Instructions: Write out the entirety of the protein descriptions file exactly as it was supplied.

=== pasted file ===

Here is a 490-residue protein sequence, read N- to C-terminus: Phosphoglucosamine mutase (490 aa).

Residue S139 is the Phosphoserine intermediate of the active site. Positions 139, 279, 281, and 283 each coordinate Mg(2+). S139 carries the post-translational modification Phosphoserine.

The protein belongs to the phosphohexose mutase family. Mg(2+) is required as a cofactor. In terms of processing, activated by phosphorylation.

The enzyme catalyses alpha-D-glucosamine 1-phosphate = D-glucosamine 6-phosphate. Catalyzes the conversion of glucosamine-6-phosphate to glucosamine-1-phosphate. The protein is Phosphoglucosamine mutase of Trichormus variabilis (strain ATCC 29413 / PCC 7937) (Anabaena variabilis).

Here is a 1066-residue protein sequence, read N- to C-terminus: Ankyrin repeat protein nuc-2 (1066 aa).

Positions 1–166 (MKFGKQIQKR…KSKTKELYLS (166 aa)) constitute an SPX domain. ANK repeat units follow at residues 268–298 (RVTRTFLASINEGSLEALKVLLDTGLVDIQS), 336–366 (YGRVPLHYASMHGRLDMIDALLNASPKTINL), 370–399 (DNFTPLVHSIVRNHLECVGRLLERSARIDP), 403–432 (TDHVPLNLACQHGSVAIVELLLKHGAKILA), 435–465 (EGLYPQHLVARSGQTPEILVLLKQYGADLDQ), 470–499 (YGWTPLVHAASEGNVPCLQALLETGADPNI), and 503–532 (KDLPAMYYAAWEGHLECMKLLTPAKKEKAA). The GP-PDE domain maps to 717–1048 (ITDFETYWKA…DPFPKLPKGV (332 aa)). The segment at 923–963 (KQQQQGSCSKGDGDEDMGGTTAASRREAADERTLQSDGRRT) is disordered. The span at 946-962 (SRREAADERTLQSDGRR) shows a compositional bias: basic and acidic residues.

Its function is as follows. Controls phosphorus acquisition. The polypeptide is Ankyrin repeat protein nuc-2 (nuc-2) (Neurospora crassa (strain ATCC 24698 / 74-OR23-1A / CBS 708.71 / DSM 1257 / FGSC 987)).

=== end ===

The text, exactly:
Here is a 490-residue protein sequence, read N- to C-terminus: Phosphoglucosamine mutase (490 aa).

Residue S139 is the Phosphoserine intermediate of the active site. Positions 139, 279, 281, and 283 each coordinate Mg(2+). S139 carries the post-translational modification Phosphoserine.

The protein belongs to the phosphohexose mutase family. Mg(2+) is required as a cofactor. In terms of processing, activated by phosphorylation.

The enzyme catalyses alpha-D-glucosamine 1-phosphate = D-glucosamine 6-phosphate. Catalyzes the conversion of glucosamine-6-phosphate to glucosamine-1-phosphate. The protein is Phosphoglucosamine mutase of Trichormus variabilis (strain ATCC 29413 / PCC 7937) (Anabaena variabilis).

Here is a 1066-residue protein sequence, read N- to C-terminus: Ankyrin repeat protein nuc-2 (1066 aa).

Positions 1–166 (MKFGKQIQKR…KSKTKELYLS (166 aa)) constitute an SPX domain. ANK repeat units follow at residues 268–298 (RVTRTFLASINEGSLEALKVLLDTGLVDIQS), 336–366 (YGRVPLHYASMHGRLDMIDALLNASPKTINL), 370–399 (DNFTPLVHSIVRNHLECVGRLLERSARIDP), 403–432 (TDHVPLNLACQHGSVAIVELLLKHGAKILA), 435–465 (EGLYPQHLVARSGQTPEILVLLKQYGADLDQ), 470–499 (YGWTPLVHAASEGNVPCLQALLETGADPNI), and 503–532 (KDLPAMYYAAWEGHLECMKLLTPAKKEKAA). The GP-PDE domain maps to 717–1048 (ITDFETYWKA…DPFPKLPKGV (332 aa)). The segment at 923–963 (KQQQQGSCSKGDGDEDMGGTTAASRREAADERTLQSDGRRT) is disordered. The span at 946-962 (SRREAADERTLQSDGRR) shows a compositional bias: basic and acidic residues.

Its function is as follows. Controls phosphorus acquisition. The polypeptide is Ankyrin repeat protein nuc-2 (nuc-2) (Neurospora crassa (strain ATCC 24698 / 74-OR23-1A / CBS 708.71 / DSM 1257 / FGSC 987)).